#BMHour 2: The Legend of Curly’s Gold
Following the success of our inaugural #BMHour on Twitter a couple of weeks ago, we decided to do it again. And lo, like Icarus, our wings did melt, so near the sun did we fly. By which I mean not as many people logged onto Twitter around 6.30pm last night as did last time, which I’m sure is a fairly accurate translation from the original Greek. Anyway, there was still some degree of conversation, and this time the topic to kick it all off was ‘How can we add value to digital editions of books and still sell printed material?’ As before, a digest of the main talking points follows.
RobAroundBooks: I’ll offer an early answer – the digital edition needs to compliment the printed one in some way, and vice versa.
Book_Machine: I guess so … would take a while to teach though on top of everything else..
eMCDesignLtd: I think it’s aimed at industry level rather than education for time being. Is it something developers/publishers would adhere to?
Book_Machine: meant teach people to use. Perhaps. Once everything else has been totally normalised
Book_Machine: What would be the advantage of making printed books interactive from an educational point of view?
sophie_cryer: I suppose an advantage is that all resources could be in one place. No more flicking around between slides, DVD etc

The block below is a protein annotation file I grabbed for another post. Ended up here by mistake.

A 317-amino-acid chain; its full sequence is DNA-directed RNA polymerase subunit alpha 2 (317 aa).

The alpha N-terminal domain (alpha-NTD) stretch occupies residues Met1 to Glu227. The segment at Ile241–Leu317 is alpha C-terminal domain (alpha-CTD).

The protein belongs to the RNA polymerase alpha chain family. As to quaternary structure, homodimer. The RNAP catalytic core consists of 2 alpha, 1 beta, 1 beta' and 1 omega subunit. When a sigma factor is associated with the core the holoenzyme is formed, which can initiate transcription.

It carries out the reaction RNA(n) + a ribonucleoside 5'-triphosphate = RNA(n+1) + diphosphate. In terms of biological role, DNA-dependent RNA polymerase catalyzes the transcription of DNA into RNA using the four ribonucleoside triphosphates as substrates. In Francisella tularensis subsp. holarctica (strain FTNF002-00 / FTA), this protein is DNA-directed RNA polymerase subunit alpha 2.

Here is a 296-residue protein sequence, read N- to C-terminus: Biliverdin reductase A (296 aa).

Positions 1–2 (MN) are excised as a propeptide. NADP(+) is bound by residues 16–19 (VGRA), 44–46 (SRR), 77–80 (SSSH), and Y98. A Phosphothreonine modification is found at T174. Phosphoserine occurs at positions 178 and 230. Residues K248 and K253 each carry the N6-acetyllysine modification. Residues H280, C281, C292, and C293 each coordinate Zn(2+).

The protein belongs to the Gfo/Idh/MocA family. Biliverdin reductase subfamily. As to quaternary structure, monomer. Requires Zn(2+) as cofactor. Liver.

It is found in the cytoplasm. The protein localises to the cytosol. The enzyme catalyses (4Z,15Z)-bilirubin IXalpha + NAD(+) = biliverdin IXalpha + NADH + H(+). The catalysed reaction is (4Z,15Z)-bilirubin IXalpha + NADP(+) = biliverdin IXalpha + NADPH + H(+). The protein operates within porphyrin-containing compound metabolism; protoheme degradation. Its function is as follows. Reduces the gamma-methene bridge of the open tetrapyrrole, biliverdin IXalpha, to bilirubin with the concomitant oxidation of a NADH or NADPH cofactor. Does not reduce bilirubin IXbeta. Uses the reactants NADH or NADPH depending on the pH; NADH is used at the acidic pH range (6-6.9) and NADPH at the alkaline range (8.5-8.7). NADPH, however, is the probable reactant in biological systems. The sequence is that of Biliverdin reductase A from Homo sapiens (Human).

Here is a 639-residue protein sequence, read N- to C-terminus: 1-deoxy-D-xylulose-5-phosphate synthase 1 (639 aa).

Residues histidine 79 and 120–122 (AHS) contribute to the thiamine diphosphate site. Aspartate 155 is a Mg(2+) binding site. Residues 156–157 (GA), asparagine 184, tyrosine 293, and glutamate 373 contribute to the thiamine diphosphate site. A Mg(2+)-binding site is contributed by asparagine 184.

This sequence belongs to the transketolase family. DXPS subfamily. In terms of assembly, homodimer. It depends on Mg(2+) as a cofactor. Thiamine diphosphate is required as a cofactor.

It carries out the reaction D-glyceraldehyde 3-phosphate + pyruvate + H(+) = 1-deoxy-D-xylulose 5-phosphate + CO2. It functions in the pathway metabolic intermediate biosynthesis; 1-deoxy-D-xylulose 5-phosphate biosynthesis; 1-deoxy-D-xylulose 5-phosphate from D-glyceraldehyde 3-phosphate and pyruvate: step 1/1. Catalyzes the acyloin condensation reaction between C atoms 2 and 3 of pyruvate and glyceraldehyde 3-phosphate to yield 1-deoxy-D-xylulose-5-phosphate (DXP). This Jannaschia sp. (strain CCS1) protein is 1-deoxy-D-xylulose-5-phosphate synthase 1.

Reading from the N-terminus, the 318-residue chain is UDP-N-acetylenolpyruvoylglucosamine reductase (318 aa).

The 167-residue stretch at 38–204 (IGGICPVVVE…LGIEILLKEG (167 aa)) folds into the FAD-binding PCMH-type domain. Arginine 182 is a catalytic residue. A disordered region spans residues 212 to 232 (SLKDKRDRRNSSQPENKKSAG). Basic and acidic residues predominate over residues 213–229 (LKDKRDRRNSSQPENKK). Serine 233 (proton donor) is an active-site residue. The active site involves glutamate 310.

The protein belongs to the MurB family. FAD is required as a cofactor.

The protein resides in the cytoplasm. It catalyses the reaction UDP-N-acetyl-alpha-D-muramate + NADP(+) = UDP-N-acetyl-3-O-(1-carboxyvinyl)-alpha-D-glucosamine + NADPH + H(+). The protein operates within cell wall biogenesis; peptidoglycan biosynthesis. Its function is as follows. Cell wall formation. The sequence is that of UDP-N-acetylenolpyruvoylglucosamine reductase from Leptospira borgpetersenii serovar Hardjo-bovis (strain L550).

Book_Machine: It’s just never ending what you can do with interactive learning materials … can save teachers so much time
gavinsummers: interactivity has great potential for textbooks, game based learning is gaining traction
Book_Machine: mind-boggling? That’s interesting… why’s that?
wendytoole: mind-boggling because you could read a play text, hear various actors delivering line, watch the scene
sophie_cryer: Would publishers make enough money from just selling one resource?
eMCDesignltd: One resource as digital books would be able to encompass everything – video, sound, pics, animations – all in one “object”
eMCDesignLtd: Would the cost of making it available across this many platforms be prohibitive? So would a better solution be to develop web based digital editions that can be pushed out to various content (phones, tablets etc)?
Book_Machine: sounds like a viable solution. Doesn’t really solve loss of margin from printed books but does help with adaptability
gavinsummers: possibly, but need to make sure the e-commerce systems are in place to enable this
eMCDesignLtd: So how do you see both printed & digital working together, or are they not compatible?
mikemurphy1979: if print & digital are eating each other’s space not enough has been done to justify both
Book_Machine: How do you ensure digital eds are widely available and don’t become redundant if technology changes?
That might seem like an abrupt ending, but that was where we called it quits. Read the complete conversation on Twitter under #BMHour
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He was chief hack and music editor of webzine Brazen from 2006 to 2010, and hosted Left of the Dial on Subcity Radio from 2008 to 2011.
He can be heard semi-regularly on the podcast of Scottish cultural blog Scots Whay Hae ('20th best website in Scotland!' - The List), and in 2011 founded Seen Your Video, a film and music podcast and blog based in Glasgow. He has a Masters degree in Scottish Literature from the University of Glasgow that will never have any practical application. You are on a hiding to nothing if you follow him on Twitter expecting any kind of hot publishing scoop.